The study group comprised of 22 males and 8 females (male:female—2.75:1) with leprosy and 30 age- and sex-matched controls. Age of the study population ranged from 16 to 74 years (mean and standard deviation: 41.2 ± 17.7 years). The duration of the disease varied from 45 days to 180 months (mean and standard deviation: 26.75 ± 37.63 months). 17/30 cases (56.7%) had disease duration of 1 year or less and three (10%) had disease duration for more than 5 years. Among the cases, there were 18 (60%) borderline tuberculoid, five (16.7%) borderline lepromatous, four (13.3%) pure neuritic, two tuberculoid (6.7%), and one (3.3%) indeterminate leprosy patients. All except three patients (10%) were receiving multibacillary treatment (27/30, 90%).

Eight patients (26.7%) gave history/presence of T1R at the time of the study; two (6.7%) others gave a history of T2R.

All the cases (100%) and 28/30 (93.3%) controls had longitudinal striations [Figure 1]. Leukonychia [Figure 2] was more frequently observed in controls (19/30, 63.3%) than in cases (14/30, 46.7%); the difference was statistically not significant.
Figure 1: Longitudinal striations in the nail of a leprosy patient (Dinolite dermoscope AM4113ZT—non-polarizing light, ×50)

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Figure 2: Leukonychia in the nail of a leprosy patient (Dinolite dermoscope AM4113ZT—polarizing light, ×50)

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Excluding longitudinal striations and leukonychia, one or more nail changes were observed in 28/30 cases (93.3%) and 20/30 (66.7%) controls. This was statistically significant (P-value = 0.02). Nail pallor, paronychia, onychomycosis, and onychauxis were observed only in cases [Table 2]. Statistically significant association with leprosy was found for pitting [Figure 3], onycholysis, melanonychia, transverse lines [Figure 4], nail pallor [Figure 5]a and [Figure 6]Sa,[Figure 6]Sb,[Figure 6]Sc, and onychauxis [Table 2]. Terry's nails, diffuse leukonychia, and flag signs were not recorded in the study.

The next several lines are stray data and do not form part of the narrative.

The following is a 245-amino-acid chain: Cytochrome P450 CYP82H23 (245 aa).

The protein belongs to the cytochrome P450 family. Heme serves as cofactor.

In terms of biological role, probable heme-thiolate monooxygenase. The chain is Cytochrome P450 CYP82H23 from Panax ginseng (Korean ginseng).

Table 2: Comparison of nail changes observed in leprosy cases and controls

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Figure 3: Pitting in the nail of a leprosy patient (Dinolite dermoscope AM4113ZT—non-polarizing light, ×50)

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Figure 4: Transverse line in the nail of a leprosy patient (Dinolite dermoscope AM4113ZT—non-polarizing light, ×50)

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Figure 5: (a) Nail pallor in a leprosy patient (Dinolite dermoscope—polarizing light, ×50); (b) another leprosy patient without nail pallor (Dinolite dermoscope AM4113ZT—polarizing light, ×50)

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Figure 6: (Sa-Sc) Nail pallor in leprosy patients (Dinolite dermoscope - polarizing light, x50); (Sd) Leprosy patient without nail pallor (Dinolite dermoscope AM4113ZT - polarizing light, x50)

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The mean hemoglobin value of 11 patients who manifested nail pallor (11.07 ± 0.81) was compared with that of the 19 patients who did not have nail pallor (11.81 ± 1.75) [Figure 5]b and [Figure 6]Sd. The difference was statistically not significant.